In order for the Bund to undertake its work, they needed to address Jewish workers in their own language and take account of their unique conditions. As the Bund grew, their agitation fostered a sense of Jewish national and cultural identity. According to Enzo Traverso, in 1905, “the Bund was no longer only a workers’ party; it had also become a national party. Its strength and originality lay in the search for a dialectical synthesis between proletarian internationalism and the defense of an oppressed national culture.” 
The Bund was not the only group who organized amongst the Jews in the Pale. By the late 19th century, a number of Zionist groups had formed. All the Zionists argued that the Jewish nation should emigrate to Palestine to escape from persecution and create their own state. The Bund rejected Zionism as both a utopian and reactionary movement of the petty and middle Jewish bourgeoisie at their Fifth Congress in 1904. At the Bund’s sixth congress, they affirmed the necessity to fight Zionism in “all its forms and nuances.”  According to the Bund, the Zionists not only refused to fight anti-Semitism in the diaspora, but accepted its basic premises that Jews are permanent foreign elements in society. By contrast, the Bund believed in fighting both national oppression and anti-Semitism with the international unity of the working class.
The RSDLP and National Autonomy
Until 1903, the Bund was recognized as the representative of Jewish workers in the RSDLP. On the surface, both the Bund and the Iskra Group, led by Lenin, Plekhanov and Martov, were committed to constructing workers’ unity that transcended national divisions. Surface agreement hid deeper disagreements. The Bund presented its own conditions for admission into the party: recognition of the Bund as the sole representative of the Jewish workers and, secondly, for the party to be organized as a federation of national parties along the Austrian model. Iskra opposed the Bund’s position on a federated party. The Iskraists were determined to create a revolutionary organization of professional revolutionaries to combat the Autocracy. The Bund’s organizational federalism posed the danger of fragmenting the RSDLP that would forestall unity of the working class across Russia.
Furthermore, the Iskraists, whoincluded assimilated Jewish Marxists such as Martov, Axelrod, Deutsch and Trotsky, opposed the Bund no less fiercely. The Bund program called for Jewish national and cultural autonomy in Russia. Trotsky viewed the Bund as full of nationalist deviations. According to Isaac Deutscher, Trotsky “saw the solution of the Jewish problem not in the formation of a Jewish state, still less in the formation of Jewish states within the non-Jewish ones, but in a consistently internationalist reshaping of society. The premise for this was mutual unreserved confidence between Jews and non-Jews, whether in the party or in the state.”  At the RSDLP’s Second Congress in 1903, the Bund’s positions were overwhelmingly rejected by the rest of the party. They walked out. One Bundist leader, Vladimir Medem, wrote later in his memoirs that the split “was a genuine catastrophe – this breaking of the threads that had connected the Russian and Jewish proletariat. To us, it seemed as though a piece of flesh had been torn from a living body.”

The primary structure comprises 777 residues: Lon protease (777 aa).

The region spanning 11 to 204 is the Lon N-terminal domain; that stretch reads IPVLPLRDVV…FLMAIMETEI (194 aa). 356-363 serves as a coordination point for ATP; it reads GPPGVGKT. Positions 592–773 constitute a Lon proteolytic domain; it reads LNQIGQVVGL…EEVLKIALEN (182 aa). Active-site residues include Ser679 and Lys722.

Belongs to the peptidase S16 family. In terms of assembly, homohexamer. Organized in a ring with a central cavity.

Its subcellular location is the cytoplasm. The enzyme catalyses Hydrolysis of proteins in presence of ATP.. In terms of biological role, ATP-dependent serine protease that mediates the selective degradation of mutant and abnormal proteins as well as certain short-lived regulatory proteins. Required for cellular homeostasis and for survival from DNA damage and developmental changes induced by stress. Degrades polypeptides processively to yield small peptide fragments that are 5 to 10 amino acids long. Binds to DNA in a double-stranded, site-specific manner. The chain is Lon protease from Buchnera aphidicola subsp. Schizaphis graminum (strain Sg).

In a number of works, Medem elaborated the Bundist position on nationalism and Jewish national autonomy. He argued that the liberation struggle of the oppressed nations appeared at the beginning as demands for language and culture that Marxists must support. Secondly, he conceived of Jewish national-autonomy not as something territorial, but educational and cultural. While the Bund recognized the national character of Jewish culture, they remained hostile to all forms of nationalism.
In contrast to the Marxist theory orthodoxy on assimiliation, Medem developed an idea of “national neturalism” that refused to make any predictions on the future of the Jews: “we are neutral...We are not against assimilationism, we are against assimilationism, against assimilation as a goal.”  Medem’s neutralism viewed history as a blind process and it proved unsustainable for the Bund, whose activity precluded assimilation by contributing to creating a distinctive Jewish culture and language.
Like other revolutionary parties, the Bund welcomed the outbreak of the 1905 Revolution. Bundist leader, Raphael Abramovitch wrote shortly after Bloody Sunday: “The great day has come! The revolution has come! It began in St. Petersburg and will set the whole country on fire with its flame. Either we will gain our freedom or we will die!”  The Bund and the RSDLP united around demands for a democratic republic, 8 hour day, the right to education in one’s own language, and an end to the Autocracy. In 1905, the Bund organized general strikes throughout the Pale, often working alongside other social democratic groups. The Bund believed that the Tsar could only be overthrown through an armed workers’ insurrection and that this required broadening the revolutionary movement, splitting the army, and unity of the RSDLP.
The procuring of arms was also a burning necessity for other reasons, too. Jews throughout Russia were facing an onslaught of anti-Semitic violence as shown most notoriously by the Kishinev pogrom in 1903, which shocked the world. In October 1905, hundreds of pogroms were organized in southwestern Russia and 400 Jews were killed in Odessa. These pogroms of 1905 were different in being carried out by the Black Hundreds. The Black Hundreds were sponsored and blessed by the Tsar, who believed the Jews were the masterminds behind revolutionary disturbances. Since 1902, the Bund advocated that Jewish armed defense to their oppressors. Bundist self-defense squads formed across the Pale, arming themselves with guns, knives and axes. Bundist self-defense appealed not just to to national dignity, but emphasized the class nature of resistance: “of all strata of the Jewish population, only the proletariat fighting under the flag of Social Democracy represents a force capable of undertaking effective resistance to the mob the government sets on the Jews.”  To that end, the Bund collaborated with other social democrats and non-Jewish workers to fight off pogromists, most notably in Gomel in August 1903.